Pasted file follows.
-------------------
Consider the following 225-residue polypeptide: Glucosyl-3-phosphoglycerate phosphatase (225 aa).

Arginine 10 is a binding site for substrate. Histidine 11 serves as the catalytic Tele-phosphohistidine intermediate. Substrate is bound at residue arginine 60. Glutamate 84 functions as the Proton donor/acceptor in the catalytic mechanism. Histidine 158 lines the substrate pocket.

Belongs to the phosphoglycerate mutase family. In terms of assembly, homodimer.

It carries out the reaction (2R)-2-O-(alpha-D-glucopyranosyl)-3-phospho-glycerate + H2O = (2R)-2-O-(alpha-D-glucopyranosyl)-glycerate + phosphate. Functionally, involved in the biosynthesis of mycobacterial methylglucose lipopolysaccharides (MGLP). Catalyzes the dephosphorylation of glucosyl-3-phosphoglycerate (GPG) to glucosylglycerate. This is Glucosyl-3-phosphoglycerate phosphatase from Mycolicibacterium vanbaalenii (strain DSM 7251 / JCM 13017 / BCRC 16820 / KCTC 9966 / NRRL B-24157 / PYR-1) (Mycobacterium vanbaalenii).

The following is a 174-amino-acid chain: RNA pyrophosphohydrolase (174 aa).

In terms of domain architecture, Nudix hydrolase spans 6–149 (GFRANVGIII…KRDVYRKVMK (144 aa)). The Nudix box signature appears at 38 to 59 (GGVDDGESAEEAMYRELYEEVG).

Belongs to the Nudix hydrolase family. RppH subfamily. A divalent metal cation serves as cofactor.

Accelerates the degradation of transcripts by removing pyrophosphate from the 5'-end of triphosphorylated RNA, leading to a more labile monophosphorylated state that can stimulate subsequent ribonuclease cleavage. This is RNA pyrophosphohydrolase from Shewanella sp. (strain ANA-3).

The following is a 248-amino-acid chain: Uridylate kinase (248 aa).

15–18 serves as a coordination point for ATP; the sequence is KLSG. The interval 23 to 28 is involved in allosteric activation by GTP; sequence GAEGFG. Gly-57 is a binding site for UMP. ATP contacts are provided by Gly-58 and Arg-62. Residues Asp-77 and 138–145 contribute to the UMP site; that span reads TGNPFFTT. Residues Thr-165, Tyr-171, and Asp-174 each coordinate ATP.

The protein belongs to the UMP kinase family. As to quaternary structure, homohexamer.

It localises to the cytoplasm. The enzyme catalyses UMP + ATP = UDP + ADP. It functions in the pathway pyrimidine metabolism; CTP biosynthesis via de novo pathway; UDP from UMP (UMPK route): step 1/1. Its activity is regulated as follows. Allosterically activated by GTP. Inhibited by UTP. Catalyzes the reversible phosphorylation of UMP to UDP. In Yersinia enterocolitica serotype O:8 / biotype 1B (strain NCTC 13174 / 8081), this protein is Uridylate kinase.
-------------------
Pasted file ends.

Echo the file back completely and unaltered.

Consider the following 225-residue polypeptide: Glucosyl-3-phosphoglycerate phosphatase (225 aa).

Arginine 10 is a binding site for substrate. Histidine 11 serves as the catalytic Tele-phosphohistidine intermediate. Substrate is bound at residue arginine 60. Glutamate 84 functions as the Proton donor/acceptor in the catalytic mechanism. Histidine 158 lines the substrate pocket.

Belongs to the phosphoglycerate mutase family. In terms of assembly, homodimer.

It carries out the reaction (2R)-2-O-(alpha-D-glucopyranosyl)-3-phospho-glycerate + H2O = (2R)-2-O-(alpha-D-glucopyranosyl)-glycerate + phosphate. Functionally, involved in the biosynthesis of mycobacterial methylglucose lipopolysaccharides (MGLP). Catalyzes the dephosphorylation of glucosyl-3-phosphoglycerate (GPG) to glucosylglycerate. This is Glucosyl-3-phosphoglycerate phosphatase from Mycolicibacterium vanbaalenii (strain DSM 7251 / JCM 13017 / BCRC 16820 / KCTC 9966 / NRRL B-24157 / PYR-1) (Mycobacterium vanbaalenii).

The following is a 174-amino-acid chain: RNA pyrophosphohydrolase (174 aa).

In terms of domain architecture, Nudix hydrolase spans 6–149 (GFRANVGIII…KRDVYRKVMK (144 aa)). The Nudix box signature appears at 38 to 59 (GGVDDGESAEEAMYRELYEEVG).

Belongs to the Nudix hydrolase family. RppH subfamily. A divalent metal cation serves as cofactor.

Accelerates the degradation of transcripts by removing pyrophosphate from the 5'-end of triphosphorylated RNA, leading to a more labile monophosphorylated state that can stimulate subsequent ribonuclease cleavage. This is RNA pyrophosphohydrolase from Shewanella sp. (strain ANA-3).

The following is a 248-amino-acid chain: Uridylate kinase (248 aa).

15–18 serves as a coordination point for ATP; the sequence is KLSG. The interval 23 to 28 is involved in allosteric activation by GTP; sequence GAEGFG. Gly-57 is a binding site for UMP. ATP contacts are provided by Gly-58 and Arg-62. Residues Asp-77 and 138–145 contribute to the UMP site; that span reads TGNPFFTT. Residues Thr-165, Tyr-171, and Asp-174 each coordinate ATP.

The protein belongs to the UMP kinase family. As to quaternary structure, homohexamer.

It localises to the cytoplasm. The enzyme catalyses UMP + ATP = UDP + ADP. It functions in the pathway pyrimidine metabolism; CTP biosynthesis via de novo pathway; UDP from UMP (UMPK route): step 1/1. Its activity is regulated as follows. Allosterically activated by GTP. Inhibited by UTP. Catalyzes the reversible phosphorylation of UMP to UDP. In Yersinia enterocolitica serotype O:8 / biotype 1B (strain NCTC 13174 / 8081), this protein is Uridylate kinase.